Finnegan defended Korea-based client SK Innovation (SKI) in a patent infringement suit against plaintiff Celgard LLC in the Western District of North Carolina, where Celgard is located. After extensive jurisdictional discovery, the court granted SKI’s motion to dismiss for lack of personal jurisdiction and denied Celgard’s motion for preliminary injunction. Finnegan also obtained relief from the court for SKI after it was discovered that Celgard sent SKI confidential information to Celgard’s Korean counsel in unrelated Korean proceedings between the parties. The relief included prohibition of further transmission of SKI confidential information to Celgard’s Korean counsel and a bar against each of Celgard’s Korean attorneys who viewed SKI confidential information from further work on the Korean proceedings. Celgard appealed the district court’s dismissal of the case to the Federal Circuit. Finnegan represented SKI in the appeal as well. After full briefing and an oral argument, the Federal Circuit affirmed the district court’s dismissal of the case, securing SKI’s victory on the issue of personal jurisdiction.
Following a two-week trial, a jury in the Northern District of California returned a unanimous defense verdict in favor of Finnegan clients ABBYY USA Software House, Inc. (of Milpitas, California), ABBYY Software, Ltd. (of Nicosia, Cyprus), ABBYY Production LLC (of Moscow, Russia), and Lexmark International, Inc. (of Lexington, Kentucky). Nuance Communications, Inc., had accused the ABBYY companies of infringing two patents directed to optical character recognition (OCR) software and a third patent directed to distributed document processing over a computer network. Nuance also sued Lexmark, a former Nuance customer, after it stopped using Nuance products and began using ABBYY’s OCR software. In addition, Nuance alleged that ABBYY infringed its trade dress for software packaging used for retail and internet sales. Prior to trial, Nuance sought more than $260 million in damages from the defendants. Nuance also alleged willful infringement and sought treble damages and attorneys’ fees from the defendants. The jury rejected Nuance’s infringement allegations in their entirety, returning a verdict of no infringement for all three Nuance patents and that Nuance’s alleged trade dress was not protectable. The Federal Circuit affirmed the district court’s judgment.
The U.S. Court of Appeals for the Federal Circuit upheld a jury decision in the U.S. District Court for the District of Arizona in favor of Finnegan client DuPont Air Products NanoMaterials, LLC (DA NanoMaterials), holding that various tungsten Chemical Mechanical Planarization (CMP) slurries sold by DA Nanomaterials do not infringe Cabot Microelectronic’s patents.  Tungsten CMP is a process used in semiconductor manufacturing.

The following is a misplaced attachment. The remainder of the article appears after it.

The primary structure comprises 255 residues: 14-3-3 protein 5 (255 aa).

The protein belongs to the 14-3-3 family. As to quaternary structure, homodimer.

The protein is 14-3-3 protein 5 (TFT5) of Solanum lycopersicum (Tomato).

In its highly anticipated Bilski v. Kappos decision, issued on June 28, 2010, the U.S. Supreme Court overturned the U.S. Court of Appeals for the Federal Circuit's "machine−or−transformation" test, which required that a patentable process either be tied to a machine or apparatus or involve a transformation of a particular article into a different state or thing.   The Court also affirmatively recognized that "business methods" are not categorically excluded from the scope of 35 U.S.C. § 101.   The decision was the culmination of Finnegan’s efforts on behalf of the applicants in In re Bilski, which began with the Supreme Court granting Finnegan’s petition for a writ of certiorari filed in June 2009.  The petition sought to overturn a decision issued on October 30, 2008, by the Federal Circuit which set forth a test requiring that a patentable process either be tied to a machine or apparatus or involve a transformation of one thing into something else.  While the Supreme Court affirmed the rejection of the Bilski business method patent application, its decision overturning the Federal Circuit’s machine-or-transformation test was a victory for patents on business method and software.  Finnegan made the oral argument before the Court on November 9, 2009. 
When Walgreen Co. faced a damage award of nearly $20 million, including prejudgment interest, for infringement of a patent on a “head chair,” the company turned to Finnegan. Although Walgreen had sold only $220,000 of the product, a jury awarded over $1 million in lost profits and another $10 million in future lost profits, which grew to nearly $20 million with interest. On appeal, the Federal Circuit agreed with our argument that the jury award, and the expert testimony on which it was based, was so speculative that it could not stand. The court granted a remittitur, reducing the damage award to $220,000—the amount of actual sales—and further reversed the award of prejudgment interest as it was based on future sales that had not occurred.
We represented the University of Missouri and Covidien (formerly Tyco Healthcare) against C.R. Bard and VasCath, successfully obtaining an award of priority against the patentee in this longrunning interference. Navigating this interference through the PTO, two district courts and two trips to the Federal Circuit, we were able to achieve finality of the award of priority and secure important patent rights for our client. The technology at issue was a type of hemodialysis catheter for removing toxins from the blood of patients with kidney failure.